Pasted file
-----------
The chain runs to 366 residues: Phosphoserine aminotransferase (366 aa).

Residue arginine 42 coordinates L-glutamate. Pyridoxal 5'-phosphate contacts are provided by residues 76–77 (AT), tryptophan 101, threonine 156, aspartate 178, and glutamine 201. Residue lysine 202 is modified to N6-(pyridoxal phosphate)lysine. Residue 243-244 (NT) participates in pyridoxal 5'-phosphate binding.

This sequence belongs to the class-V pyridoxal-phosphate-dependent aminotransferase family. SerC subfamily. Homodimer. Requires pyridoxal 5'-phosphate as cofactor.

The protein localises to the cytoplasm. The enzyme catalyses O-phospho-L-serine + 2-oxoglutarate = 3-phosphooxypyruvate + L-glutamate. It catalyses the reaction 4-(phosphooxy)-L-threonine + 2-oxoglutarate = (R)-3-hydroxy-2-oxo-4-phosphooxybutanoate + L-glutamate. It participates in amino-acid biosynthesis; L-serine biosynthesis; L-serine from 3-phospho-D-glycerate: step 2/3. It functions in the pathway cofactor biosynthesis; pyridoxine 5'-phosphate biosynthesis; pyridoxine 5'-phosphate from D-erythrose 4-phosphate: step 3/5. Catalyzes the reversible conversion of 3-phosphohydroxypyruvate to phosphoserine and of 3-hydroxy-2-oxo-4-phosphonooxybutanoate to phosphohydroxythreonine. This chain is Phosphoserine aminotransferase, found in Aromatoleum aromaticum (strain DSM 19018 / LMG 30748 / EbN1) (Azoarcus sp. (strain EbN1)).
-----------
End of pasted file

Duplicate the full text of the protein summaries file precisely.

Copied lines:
The chain runs to 366 residues: Phosphoserine aminotransferase (366 aa).

Residue arginine 42 coordinates L-glutamate. Pyridoxal 5'-phosphate contacts are provided by residues 76–77 (AT), tryptophan 101, threonine 156, aspartate 178, and glutamine 201. Residue lysine 202 is modified to N6-(pyridoxal phosphate)lysine. Residue 243-244 (NT) participates in pyridoxal 5'-phosphate binding.

This sequence belongs to the class-V pyridoxal-phosphate-dependent aminotransferase family. SerC subfamily. Homodimer. Requires pyridoxal 5'-phosphate as cofactor.

The protein localises to the cytoplasm. The enzyme catalyses O-phospho-L-serine + 2-oxoglutarate = 3-phosphooxypyruvate + L-glutamate. It catalyses the reaction 4-(phosphooxy)-L-threonine + 2-oxoglutarate = (R)-3-hydroxy-2-oxo-4-phosphooxybutanoate + L-glutamate. It participates in amino-acid biosynthesis; L-serine biosynthesis; L-serine from 3-phospho-D-glycerate: step 2/3. It functions in the pathway cofactor biosynthesis; pyridoxine 5'-phosphate biosynthesis; pyridoxine 5'-phosphate from D-erythrose 4-phosphate: step 3/5. Catalyzes the reversible conversion of 3-phosphohydroxypyruvate to phosphoserine and of 3-hydroxy-2-oxo-4-phosphonooxybutanoate to phosphohydroxythreonine. This chain is Phosphoserine aminotransferase, found in Aromatoleum aromaticum (strain DSM 19018 / LMG 30748 / EbN1) (Azoarcus sp. (strain EbN1)).